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  1. oilshale

    Discoserra pectinodon LUND, 2000

    Taxonomy from Lund 2000. Diagnosis for the genus Discoserra from Lund 2000, p. 180: "Teeth of the premaxilla, maxilla and dentary long, thin, and styliform. Posterior end of maxilla does not extend back to level of anterior margin of orbit. Parietals excluded from contact in dorsal midline by postrostral 2, which contacts supraoccipital. No transverse supratemporal commissure in supraoccipital. Two rows of paired bones over orbit. One to three interopercular bones; two to three small postspiraculars and a presupracleithrum. Branchiostegals very variable in size, number and shape. Dorsal r
  2. On my way home from Georgia today I decided to make a short stop at the Vienna, Illinois roadcut that is right off of I-24. The weather was nice, a balmy 52 degrees and I was out collecting without a jacket. I decided to stop for 20 minutes and see how many blastoids that I could find, but alas, I only found a small one. I did find the usual pieces that are found at the Mississippian roadcut- blastoid, brachiopods, horn coral, a crinoid basal plates, bryozoan, including Archimedes screw and a number of hash plates. I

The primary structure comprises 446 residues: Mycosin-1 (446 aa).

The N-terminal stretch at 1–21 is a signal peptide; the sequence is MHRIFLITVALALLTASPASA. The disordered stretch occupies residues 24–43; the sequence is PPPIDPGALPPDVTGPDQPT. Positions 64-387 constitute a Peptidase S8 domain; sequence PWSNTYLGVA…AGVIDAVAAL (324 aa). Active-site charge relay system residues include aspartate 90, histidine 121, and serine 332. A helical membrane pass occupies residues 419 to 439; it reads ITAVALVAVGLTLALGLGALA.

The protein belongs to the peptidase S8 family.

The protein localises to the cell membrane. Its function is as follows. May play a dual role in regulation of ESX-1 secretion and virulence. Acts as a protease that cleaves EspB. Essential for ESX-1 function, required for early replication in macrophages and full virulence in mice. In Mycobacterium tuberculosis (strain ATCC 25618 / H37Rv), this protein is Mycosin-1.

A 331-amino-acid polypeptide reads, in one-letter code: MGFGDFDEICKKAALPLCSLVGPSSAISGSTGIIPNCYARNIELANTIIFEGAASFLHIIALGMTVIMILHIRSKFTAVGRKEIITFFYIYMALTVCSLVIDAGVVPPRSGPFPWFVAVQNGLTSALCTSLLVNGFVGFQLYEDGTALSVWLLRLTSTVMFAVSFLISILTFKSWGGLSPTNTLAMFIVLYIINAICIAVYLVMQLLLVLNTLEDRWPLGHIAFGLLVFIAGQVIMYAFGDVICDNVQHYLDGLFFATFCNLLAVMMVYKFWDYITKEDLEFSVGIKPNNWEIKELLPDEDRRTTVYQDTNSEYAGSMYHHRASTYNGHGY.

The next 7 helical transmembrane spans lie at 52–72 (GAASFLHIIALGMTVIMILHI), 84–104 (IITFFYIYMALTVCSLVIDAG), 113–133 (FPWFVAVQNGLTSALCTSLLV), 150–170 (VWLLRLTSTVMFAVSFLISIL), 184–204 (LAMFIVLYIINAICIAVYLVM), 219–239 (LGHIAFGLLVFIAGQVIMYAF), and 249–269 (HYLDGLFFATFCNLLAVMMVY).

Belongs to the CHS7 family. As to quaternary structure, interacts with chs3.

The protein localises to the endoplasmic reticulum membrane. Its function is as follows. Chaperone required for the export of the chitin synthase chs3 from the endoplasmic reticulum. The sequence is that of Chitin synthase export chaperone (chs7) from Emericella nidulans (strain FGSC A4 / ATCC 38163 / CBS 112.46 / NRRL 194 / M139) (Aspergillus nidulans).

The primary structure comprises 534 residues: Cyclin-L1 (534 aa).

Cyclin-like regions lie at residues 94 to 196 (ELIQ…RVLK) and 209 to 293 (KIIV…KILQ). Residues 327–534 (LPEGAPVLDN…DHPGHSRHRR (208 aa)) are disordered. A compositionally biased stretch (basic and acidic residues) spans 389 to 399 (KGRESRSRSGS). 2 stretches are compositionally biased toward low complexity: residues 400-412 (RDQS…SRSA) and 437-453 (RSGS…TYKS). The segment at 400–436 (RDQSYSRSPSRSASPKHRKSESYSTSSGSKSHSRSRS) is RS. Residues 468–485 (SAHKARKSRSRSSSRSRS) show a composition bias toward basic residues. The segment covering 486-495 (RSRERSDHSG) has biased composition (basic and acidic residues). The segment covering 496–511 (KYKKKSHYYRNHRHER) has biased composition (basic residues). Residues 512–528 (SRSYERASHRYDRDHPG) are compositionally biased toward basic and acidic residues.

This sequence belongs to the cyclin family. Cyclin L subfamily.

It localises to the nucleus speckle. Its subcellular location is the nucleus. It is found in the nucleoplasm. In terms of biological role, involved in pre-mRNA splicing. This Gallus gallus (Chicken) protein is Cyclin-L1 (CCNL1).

3. BLT

    Is This A Crab Claw?

    Hello, I’m hoping someone can tell me whether or not this is a crab pincer? If not, what could it be? I found it in Alabama on the Tennessee River. (Mississippian) Thanks!
  4. BLT

    Is This A Type Of Coral?

    I’m hoping someone can identify this for me. I found it in the Tennessee River. (Mississippian/Tuscumbia Limestone) Thanks!
  5. BLT

    Identification Request

    Can anyone tell me what is protruding from this small rock? Is it some type of coral? I found it by the Tennessee River. (Mississippian/Tuscumbia Limestone) Thanks!
  6. Hello, I found this small rock on the Tennessee River. (Mississippian/Tuscumbia Limestone) I’m hoping someone can tell me what all is in it. Thanks!
  7. BLT

    Hash Plate Identification

    Hi, I’m hoping someone can identify the larger fossil bits on this rock. I found it on the bank of the Tennessee River. (Mississippian/Tuscumbia Limestone) Thanks!